University President John J. DeGioia announced Friday that he had joined hundreds of university presidents in signing two open letters attempting to dissuade President Donald Trump and Homeland Security Secretary John Kelly (GRD ’84) from enforcing the Jan. 27 executive order restricting immigration and refugee entry.
The signings came the same weekend the judicial branch struck down the executive order. The Ninth Circuit of Appeals denied an appeal from the Trump administration to reinstate the ban Sunday, after U.S. District Court Judge James Robart (LAW ’73) suspended the order Saturday.
The order had suspended immigration from seven Muslim-majority countries for 90 days, all refugees for 120 days and refugees from Syria indefinitely.
DeGioia announced he had signed the letters in a post to his Facebook page Friday.
“Earlier this week, I joined other college and university presidents in signing letters regarding the January 27, 2017 Executive Order on ‘Protecting the Nation from Terrorist Entry into the United States,’” DeGioia wrote.
The first letter, organized by Princeton University, was addressed to Trump and signed by the presidents of 48 American universities, including Vanderbilt University, Columbia University and Stanford University.
The second letter was addressed to Kelly and signed by hundreds of institutions, all members of the American Council on Education. DeGioia has been Chair of the Board of Directors of ACE since March 2016.
The Princeton letter recommended that Trump take immediate action to change his decision to ban Muslims from seven majority-Muslim countries.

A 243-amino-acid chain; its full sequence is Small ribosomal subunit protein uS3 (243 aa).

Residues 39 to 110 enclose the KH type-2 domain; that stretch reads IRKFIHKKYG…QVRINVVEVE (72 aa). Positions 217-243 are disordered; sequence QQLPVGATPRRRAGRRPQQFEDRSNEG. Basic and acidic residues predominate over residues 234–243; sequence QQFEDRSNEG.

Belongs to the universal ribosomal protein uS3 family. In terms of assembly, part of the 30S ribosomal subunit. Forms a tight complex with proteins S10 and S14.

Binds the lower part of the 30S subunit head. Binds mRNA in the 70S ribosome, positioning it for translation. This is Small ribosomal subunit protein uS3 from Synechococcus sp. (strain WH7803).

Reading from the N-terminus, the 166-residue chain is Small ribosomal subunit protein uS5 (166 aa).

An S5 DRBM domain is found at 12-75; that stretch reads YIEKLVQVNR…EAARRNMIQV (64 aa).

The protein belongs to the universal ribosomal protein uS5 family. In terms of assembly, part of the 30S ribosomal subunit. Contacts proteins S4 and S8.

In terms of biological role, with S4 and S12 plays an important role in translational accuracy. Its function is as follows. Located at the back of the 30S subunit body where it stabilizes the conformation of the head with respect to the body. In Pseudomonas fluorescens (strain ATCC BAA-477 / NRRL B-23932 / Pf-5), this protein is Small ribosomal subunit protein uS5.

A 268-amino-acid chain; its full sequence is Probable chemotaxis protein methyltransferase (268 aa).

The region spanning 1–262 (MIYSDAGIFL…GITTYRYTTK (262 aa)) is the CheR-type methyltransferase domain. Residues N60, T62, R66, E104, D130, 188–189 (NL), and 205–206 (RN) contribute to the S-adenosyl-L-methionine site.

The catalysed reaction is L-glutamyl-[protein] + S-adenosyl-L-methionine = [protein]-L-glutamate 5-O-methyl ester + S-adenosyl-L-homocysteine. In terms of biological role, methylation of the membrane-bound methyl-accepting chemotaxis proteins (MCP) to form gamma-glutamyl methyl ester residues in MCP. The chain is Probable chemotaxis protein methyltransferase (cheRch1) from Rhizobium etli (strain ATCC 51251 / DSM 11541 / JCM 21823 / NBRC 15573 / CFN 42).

“We write as presidents of leading American colleges and universities to urge you to rectify or rescind the recent executive order closing our country’s borders to immigrants and others from seven majority-Muslim countries and to refugees from throughout the world,” the letter reads.
The letter also asserts America’s reputation as a free nation will be harmed globally if Trump does not take immediate action.
“American higher education has benefited tremendously from this country’s long history of embracing immigrants from around the world. Their innovations and scholarship have enhanced American learning. Many who have returned to their own countries have taken with them the values that are the lifeblood of our democracy,” they wrote. “This executive order is dimming the lamp of liberty and staining the country’s reputation. We respectfully urge you to rectify the damage done by this order.”
The second letter echoed much of the same sentiment as the first, with a focus on how international students benefit the domestic population.
“International exchange is a core value and strength of American higher education. Moreover, our nation’s welcoming stance to scholars and scientists has benefited the U.S. through goodwill and a long history of scientific and technological advances that have been essential to the economic growth our country has experienced for decades.”
In his initial campuswide email Jan. 29 denouncing Trump’s decision, DeGioia wrote about the need for interfaith cohesion on Georgetown’s campus.
“Guided by our mission, we have placed a special emphasis on interreligious dialogue and our openness to different faith traditions and cultures,” DeGioia wrote. “This includes our efforts to support a diverse and vibrant Muslim community on campus.”
DeGioia’s actions have been joined by other senior administrators.
Professor Charles King, who is the chair of the government department, said in a Jan. 29 email the department is working to support students and faculty affected by the order.
Additionally, School of Foreign Service Dean Joel Hellman wrote in a Jan. 29 email to SFS faculty that Trump’s order is “a challenge to the very values upon which the SFS was created and for which we have championed for nearly a century.”
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